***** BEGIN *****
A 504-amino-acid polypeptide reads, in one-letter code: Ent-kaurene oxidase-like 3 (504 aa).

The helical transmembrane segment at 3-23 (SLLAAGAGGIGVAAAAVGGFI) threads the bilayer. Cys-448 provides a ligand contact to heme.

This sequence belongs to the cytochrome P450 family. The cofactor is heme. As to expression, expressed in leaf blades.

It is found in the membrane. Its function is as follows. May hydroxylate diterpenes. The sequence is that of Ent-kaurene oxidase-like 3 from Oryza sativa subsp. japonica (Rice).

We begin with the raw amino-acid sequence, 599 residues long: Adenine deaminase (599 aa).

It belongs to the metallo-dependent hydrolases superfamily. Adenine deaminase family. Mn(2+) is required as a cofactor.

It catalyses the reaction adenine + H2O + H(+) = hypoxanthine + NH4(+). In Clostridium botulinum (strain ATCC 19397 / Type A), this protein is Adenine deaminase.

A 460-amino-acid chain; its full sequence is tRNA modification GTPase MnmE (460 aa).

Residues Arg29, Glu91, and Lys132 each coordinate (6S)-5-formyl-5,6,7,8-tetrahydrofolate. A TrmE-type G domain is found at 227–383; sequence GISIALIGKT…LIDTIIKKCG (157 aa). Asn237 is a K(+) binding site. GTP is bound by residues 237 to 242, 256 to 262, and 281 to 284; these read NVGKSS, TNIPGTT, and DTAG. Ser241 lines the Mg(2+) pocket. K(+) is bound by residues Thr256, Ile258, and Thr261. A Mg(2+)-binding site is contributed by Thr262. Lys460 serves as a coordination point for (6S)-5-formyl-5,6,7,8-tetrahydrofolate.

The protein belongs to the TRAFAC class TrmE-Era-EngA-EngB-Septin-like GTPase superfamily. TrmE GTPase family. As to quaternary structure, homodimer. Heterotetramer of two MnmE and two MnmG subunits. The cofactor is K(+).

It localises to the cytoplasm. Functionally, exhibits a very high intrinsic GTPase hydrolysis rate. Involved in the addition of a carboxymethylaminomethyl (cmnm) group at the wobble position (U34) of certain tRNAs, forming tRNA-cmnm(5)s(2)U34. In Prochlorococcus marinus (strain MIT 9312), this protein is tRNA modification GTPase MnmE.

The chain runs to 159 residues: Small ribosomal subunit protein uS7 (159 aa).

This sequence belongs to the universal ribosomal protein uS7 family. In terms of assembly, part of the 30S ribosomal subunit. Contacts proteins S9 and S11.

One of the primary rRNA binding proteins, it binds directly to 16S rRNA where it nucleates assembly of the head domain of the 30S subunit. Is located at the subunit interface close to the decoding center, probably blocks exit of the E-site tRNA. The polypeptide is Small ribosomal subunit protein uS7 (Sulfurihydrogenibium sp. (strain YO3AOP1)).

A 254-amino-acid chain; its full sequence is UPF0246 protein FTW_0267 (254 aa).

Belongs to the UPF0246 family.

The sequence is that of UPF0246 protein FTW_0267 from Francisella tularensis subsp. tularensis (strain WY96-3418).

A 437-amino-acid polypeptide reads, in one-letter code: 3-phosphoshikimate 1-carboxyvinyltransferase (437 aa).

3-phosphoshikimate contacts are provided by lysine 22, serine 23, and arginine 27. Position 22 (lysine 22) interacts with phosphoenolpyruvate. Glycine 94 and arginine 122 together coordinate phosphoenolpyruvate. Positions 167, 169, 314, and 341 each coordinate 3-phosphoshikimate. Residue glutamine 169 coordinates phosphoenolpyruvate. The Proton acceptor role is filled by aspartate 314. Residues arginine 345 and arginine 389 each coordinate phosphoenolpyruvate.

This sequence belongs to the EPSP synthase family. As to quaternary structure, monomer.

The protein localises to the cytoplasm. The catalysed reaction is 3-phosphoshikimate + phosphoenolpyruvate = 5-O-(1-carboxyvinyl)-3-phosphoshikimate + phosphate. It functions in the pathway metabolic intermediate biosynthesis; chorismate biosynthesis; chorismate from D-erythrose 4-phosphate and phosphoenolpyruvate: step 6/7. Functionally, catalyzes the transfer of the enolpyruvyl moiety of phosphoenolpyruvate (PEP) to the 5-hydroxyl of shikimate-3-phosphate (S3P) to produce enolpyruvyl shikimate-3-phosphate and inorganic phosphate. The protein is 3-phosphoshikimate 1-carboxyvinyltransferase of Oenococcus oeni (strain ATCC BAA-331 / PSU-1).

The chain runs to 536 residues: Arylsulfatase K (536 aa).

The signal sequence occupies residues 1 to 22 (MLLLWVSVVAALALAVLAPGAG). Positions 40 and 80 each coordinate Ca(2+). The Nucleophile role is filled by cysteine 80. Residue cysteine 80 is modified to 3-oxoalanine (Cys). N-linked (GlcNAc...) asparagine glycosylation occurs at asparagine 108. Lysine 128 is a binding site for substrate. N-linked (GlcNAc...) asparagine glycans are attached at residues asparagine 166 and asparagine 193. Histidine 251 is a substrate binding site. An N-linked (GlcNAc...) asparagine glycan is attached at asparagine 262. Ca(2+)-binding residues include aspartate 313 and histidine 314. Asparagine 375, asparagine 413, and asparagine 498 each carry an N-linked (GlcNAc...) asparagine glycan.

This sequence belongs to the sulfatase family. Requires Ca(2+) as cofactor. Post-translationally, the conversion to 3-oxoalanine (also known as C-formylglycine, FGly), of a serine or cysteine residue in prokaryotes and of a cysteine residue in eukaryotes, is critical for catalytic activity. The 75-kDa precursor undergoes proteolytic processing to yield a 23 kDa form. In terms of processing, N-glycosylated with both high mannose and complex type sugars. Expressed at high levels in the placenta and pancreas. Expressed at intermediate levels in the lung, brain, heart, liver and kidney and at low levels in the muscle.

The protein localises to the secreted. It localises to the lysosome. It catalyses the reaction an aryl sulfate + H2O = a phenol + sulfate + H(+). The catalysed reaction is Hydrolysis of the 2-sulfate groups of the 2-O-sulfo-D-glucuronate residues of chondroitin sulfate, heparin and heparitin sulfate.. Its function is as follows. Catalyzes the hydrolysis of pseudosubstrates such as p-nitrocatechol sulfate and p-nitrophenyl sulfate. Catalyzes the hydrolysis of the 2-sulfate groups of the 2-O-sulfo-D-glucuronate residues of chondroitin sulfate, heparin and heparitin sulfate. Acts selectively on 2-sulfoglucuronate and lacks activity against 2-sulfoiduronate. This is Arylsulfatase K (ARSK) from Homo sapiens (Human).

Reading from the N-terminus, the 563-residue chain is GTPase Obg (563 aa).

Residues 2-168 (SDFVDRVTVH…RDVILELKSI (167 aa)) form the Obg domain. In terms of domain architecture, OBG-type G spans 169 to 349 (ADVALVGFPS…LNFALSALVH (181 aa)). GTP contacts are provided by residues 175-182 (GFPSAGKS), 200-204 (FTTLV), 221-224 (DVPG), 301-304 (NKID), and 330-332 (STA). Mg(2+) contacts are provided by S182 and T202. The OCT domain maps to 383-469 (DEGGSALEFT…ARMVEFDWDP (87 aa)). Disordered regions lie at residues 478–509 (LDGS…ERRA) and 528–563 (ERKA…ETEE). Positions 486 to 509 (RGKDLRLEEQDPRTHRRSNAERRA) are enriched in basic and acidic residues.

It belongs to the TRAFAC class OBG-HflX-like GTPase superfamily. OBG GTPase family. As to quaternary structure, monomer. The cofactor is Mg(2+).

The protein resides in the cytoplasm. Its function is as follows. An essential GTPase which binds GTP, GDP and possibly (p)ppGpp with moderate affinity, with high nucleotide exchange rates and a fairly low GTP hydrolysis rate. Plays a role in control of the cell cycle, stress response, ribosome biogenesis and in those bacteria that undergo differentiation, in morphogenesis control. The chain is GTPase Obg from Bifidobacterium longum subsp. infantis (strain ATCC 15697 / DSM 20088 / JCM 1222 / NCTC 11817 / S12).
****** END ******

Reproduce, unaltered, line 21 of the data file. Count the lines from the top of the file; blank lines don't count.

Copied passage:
The protein localises to the cytoplasm. The catalysed reaction is 3-phosphoshikimate + phosphoenolpyruvate = 5-O-(1-carboxyvinyl)-3-phosphoshikimate + phosphate. It functions in the pathway metabolic intermediate biosynthesis; chorismate biosynthesis; chorismate from D-erythrose 4-phosphate and phosphoenolpyruvate: step 6/7. Functionally, catalyzes the transfer of the enolpyruvyl moiety of phosphoenolpyruvate (PEP) to the 5-hydroxyl of shikimate-3-phosphate (S3P) to produce enolpyruvyl shikimate-3-phosphate and inorganic phosphate. The protein is 3-phosphoshikimate 1-carboxyvinyltransferase of Oenococcus oeni (strain ATCC BAA-331 / PSU-1).